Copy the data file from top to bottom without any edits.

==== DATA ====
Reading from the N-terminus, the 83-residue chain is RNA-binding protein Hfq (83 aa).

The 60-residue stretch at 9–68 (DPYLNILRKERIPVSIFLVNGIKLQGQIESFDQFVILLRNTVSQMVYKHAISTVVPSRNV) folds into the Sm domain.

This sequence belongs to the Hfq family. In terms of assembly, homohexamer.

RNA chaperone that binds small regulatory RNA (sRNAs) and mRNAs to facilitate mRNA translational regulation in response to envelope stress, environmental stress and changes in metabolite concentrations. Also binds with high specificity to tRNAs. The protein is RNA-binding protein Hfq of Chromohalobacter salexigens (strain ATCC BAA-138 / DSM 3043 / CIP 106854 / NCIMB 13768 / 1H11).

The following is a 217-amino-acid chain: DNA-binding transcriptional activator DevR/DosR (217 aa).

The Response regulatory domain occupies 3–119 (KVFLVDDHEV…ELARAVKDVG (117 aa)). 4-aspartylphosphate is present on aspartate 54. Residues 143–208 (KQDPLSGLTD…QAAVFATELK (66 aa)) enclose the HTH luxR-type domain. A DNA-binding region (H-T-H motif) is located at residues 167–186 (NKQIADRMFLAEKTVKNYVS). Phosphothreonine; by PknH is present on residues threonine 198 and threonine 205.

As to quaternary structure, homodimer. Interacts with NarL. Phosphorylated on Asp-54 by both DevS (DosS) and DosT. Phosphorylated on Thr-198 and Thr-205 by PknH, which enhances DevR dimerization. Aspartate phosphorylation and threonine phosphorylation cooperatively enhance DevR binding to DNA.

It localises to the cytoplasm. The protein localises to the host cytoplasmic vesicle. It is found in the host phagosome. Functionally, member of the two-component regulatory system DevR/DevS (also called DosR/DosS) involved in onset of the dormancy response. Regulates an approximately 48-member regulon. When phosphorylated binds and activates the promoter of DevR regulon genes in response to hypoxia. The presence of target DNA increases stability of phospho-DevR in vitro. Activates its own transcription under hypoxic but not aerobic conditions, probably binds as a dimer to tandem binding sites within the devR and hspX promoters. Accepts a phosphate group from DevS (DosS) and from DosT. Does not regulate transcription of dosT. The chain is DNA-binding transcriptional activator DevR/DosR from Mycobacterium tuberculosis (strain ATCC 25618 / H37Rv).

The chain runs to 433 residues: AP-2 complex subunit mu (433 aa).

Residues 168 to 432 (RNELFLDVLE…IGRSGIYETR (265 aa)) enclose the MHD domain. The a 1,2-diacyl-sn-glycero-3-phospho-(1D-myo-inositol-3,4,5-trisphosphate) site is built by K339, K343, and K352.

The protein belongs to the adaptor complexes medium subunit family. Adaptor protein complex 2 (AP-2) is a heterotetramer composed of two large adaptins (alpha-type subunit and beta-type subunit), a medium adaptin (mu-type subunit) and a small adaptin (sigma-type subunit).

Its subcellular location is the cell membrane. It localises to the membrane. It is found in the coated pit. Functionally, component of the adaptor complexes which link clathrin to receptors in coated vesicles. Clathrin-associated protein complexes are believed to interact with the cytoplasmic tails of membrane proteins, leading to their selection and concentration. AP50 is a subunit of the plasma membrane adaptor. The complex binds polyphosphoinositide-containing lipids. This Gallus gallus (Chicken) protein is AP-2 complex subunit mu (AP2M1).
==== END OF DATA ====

Reading from the N-terminus, the 83-residue chain is RNA-binding protein Hfq (83 aa).

The 60-residue stretch at 9–68 (DPYLNILRKERIPVSIFLVNGIKLQGQIESFDQFVILLRNTVSQMVYKHAISTVVPSRNV) folds into the Sm domain.

This sequence belongs to the Hfq family. In terms of assembly, homohexamer.

RNA chaperone that binds small regulatory RNA (sRNAs) and mRNAs to facilitate mRNA translational regulation in response to envelope stress, environmental stress and changes in metabolite concentrations. Also binds with high specificity to tRNAs. The protein is RNA-binding protein Hfq of Chromohalobacter salexigens (strain ATCC BAA-138 / DSM 3043 / CIP 106854 / NCIMB 13768 / 1H11).

The following is a 217-amino-acid chain: DNA-binding transcriptional activator DevR/DosR (217 aa).

The Response regulatory domain occupies 3–119 (KVFLVDDHEV…ELARAVKDVG (117 aa)). 4-aspartylphosphate is present on aspartate 54. Residues 143–208 (KQDPLSGLTD…QAAVFATELK (66 aa)) enclose the HTH luxR-type domain. A DNA-binding region (H-T-H motif) is located at residues 167–186 (NKQIADRMFLAEKTVKNYVS). Phosphothreonine; by PknH is present on residues threonine 198 and threonine 205.

As to quaternary structure, homodimer. Interacts with NarL. Phosphorylated on Asp-54 by both DevS (DosS) and DosT. Phosphorylated on Thr-198 and Thr-205 by PknH, which enhances DevR dimerization. Aspartate phosphorylation and threonine phosphorylation cooperatively enhance DevR binding to DNA.

It localises to the cytoplasm. The protein localises to the host cytoplasmic vesicle. It is found in the host phagosome. Functionally, member of the two-component regulatory system DevR/DevS (also called DosR/DosS) involved in onset of the dormancy response. Regulates an approximately 48-member regulon. When phosphorylated binds and activates the promoter of DevR regulon genes in response to hypoxia. The presence of target DNA increases stability of phospho-DevR in vitro. Activates its own transcription under hypoxic but not aerobic conditions, probably binds as a dimer to tandem binding sites within the devR and hspX promoters. Accepts a phosphate group from DevS (DosS) and from DosT. Does not regulate transcription of dosT. The chain is DNA-binding transcriptional activator DevR/DosR from Mycobacterium tuberculosis (strain ATCC 25618 / H37Rv).

The chain runs to 433 residues: AP-2 complex subunit mu (433 aa).

Residues 168 to 432 (RNELFLDVLE…IGRSGIYETR (265 aa)) enclose the MHD domain. The a 1,2-diacyl-sn-glycero-3-phospho-(1D-myo-inositol-3,4,5-trisphosphate) site is built by K339, K343, and K352.

The protein belongs to the adaptor complexes medium subunit family. Adaptor protein complex 2 (AP-2) is a heterotetramer composed of two large adaptins (alpha-type subunit and beta-type subunit), a medium adaptin (mu-type subunit) and a small adaptin (sigma-type subunit).

Its subcellular location is the cell membrane. It localises to the membrane. It is found in the coated pit. Functionally, component of the adaptor complexes which link clathrin to receptors in coated vesicles. Clathrin-associated protein complexes are believed to interact with the cytoplasmic tails of membrane proteins, leading to their selection and concentration. AP50 is a subunit of the plasma membrane adaptor. The complex binds polyphosphoinositide-containing lipids. This Gallus gallus (Chicken) protein is AP-2 complex subunit mu (AP2M1).